Useful Essential Oils
Which essential oils are effective in treating hemorrhoids?
The following essential oils have traditionally been used for hemorrhoids:
- Cypress essential oil – Dilute up to 2-4% in any carrier oil (10-20 drops per tablespoon) and massage into affected areas.
If there is bleeding, Helichrysum essential oil is also said to be useful as it enhances natural healing. Dilute 2% in flax or rosehip seed oil (10 drops per tablespoon) and apply to affected areas.
About the Condition
What are hemorrhoids?
Hemorrhoids or haemorrhoids, as they are called in the UK, are blood vessel structures in the anal canal that help to move each stool through so it can be eliminated. However, if they become swollen or inflamed, they can become painful. At this point, they are often referred to as "piles." The proper terminology for this is "hemorrhoidal disease."
The hemorrhoids that are causing problems because they are swollen or inflamed can be located internally or externally. Most internal hemorrhoids cause bleeding but no pain. External hemorrhoids are generally painful and also cause bleeding. It can feel like you are passing razor blades and it can be extremely painful. Sometimes people think they have hemorrhoids but the issues in this area are caused by something else, so it is always worthwhile to get a medical opinion.
What causes hemorrhoids?
The exact cause is unknown but sometimes irregular bowel movements (e.g. constipation or diarrhea) appears to play a part. Hemorrhoids are extremely common, with 50% of people suffering from them at one time or another by age 50. Sometimes, women develop hemorrhoids during pregnancy. People are told to avoid straining while attempting to defecate.
Some people believe that the increase in the incidence of the number of people with hemorrhoids is because of conventional western style toilets. They say that when you squat to defecate the shape of the elimination passage straightens out, making it easier to remove waste easily and without strain.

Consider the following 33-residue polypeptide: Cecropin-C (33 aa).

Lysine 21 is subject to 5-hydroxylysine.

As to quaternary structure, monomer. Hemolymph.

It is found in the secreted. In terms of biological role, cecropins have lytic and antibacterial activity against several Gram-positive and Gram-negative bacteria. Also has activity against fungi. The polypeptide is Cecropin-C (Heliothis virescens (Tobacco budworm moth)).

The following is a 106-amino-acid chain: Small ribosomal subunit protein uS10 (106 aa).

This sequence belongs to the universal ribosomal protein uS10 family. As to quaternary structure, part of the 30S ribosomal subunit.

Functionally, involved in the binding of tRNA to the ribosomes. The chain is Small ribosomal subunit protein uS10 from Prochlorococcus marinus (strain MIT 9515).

What are conventional medical treatments for hemorrhoids?
Generally for mild cases, people are told to increase fiber in their diet in the hope that this will help reduce constipation issues. They are also told to drink more water. If they have pain, they are generally they are prescribed Nonsteroidal Anti-inflammatory Drugs (NSAIDs). Some people also take stool softening agents or eat softer foods like soaked figs.
Sometimes, sitting in a bath with water up to your hips (a sitz bath or hip bath) for 15 minutes at a time can help relieve hemorrhoids pain and discomfort. Others find warm compresses for 10 minutes at time useful. The main idea with these methods is that the increased blood flow will promote healing in the area.
Creams and suppositories are available, but there isn't much evidence to show they are effective. Creams that contain steroids should not be used for more than 14 days, as they may cause thinning of the skin. Sometimes people are allergic to the creams.
For more severe hemorrhoids, sometimes doctors carry out certain procedures in their clinic such as rubber band ligation, sclerotherapy, or cauterization). But although they are generally safe, sometimes they can cause sepsis (e.g. dangerous bacterial infection).
Where other measures fail, sometimes surgery is used. But as with all surgical procedures there are risks involved and it can lead to complications.
What are alternative treatments for hemorrhoids?
Some find that rather than taking fiber supplements, adding ground flaxseed to their diet can help make bowel movements more regular and softer. Regular exercise can also help make bowel movements more regular and easier.
Many find the Ayurvedic herbal medicine called Triphala useful in making their bowel movements regular. Some also find taking aloe vera juice after meals useful.
Some find aloe vera gel soothing when applied to the area. And instead of using toilet paper, some recommend the use of compresses of witch hazel.
Some recommend that you squat instead of sitting on a toilet. Special stools are available to make this easier to do. Most advocates say that although it may take a few months for any noticeable changes to be evident, squatting does help prevent hemorrhoids in the long-term.
Of course, essential oils traditionally have also been used for hemorrhoids. For more information, see the Useful Essential Oils tab.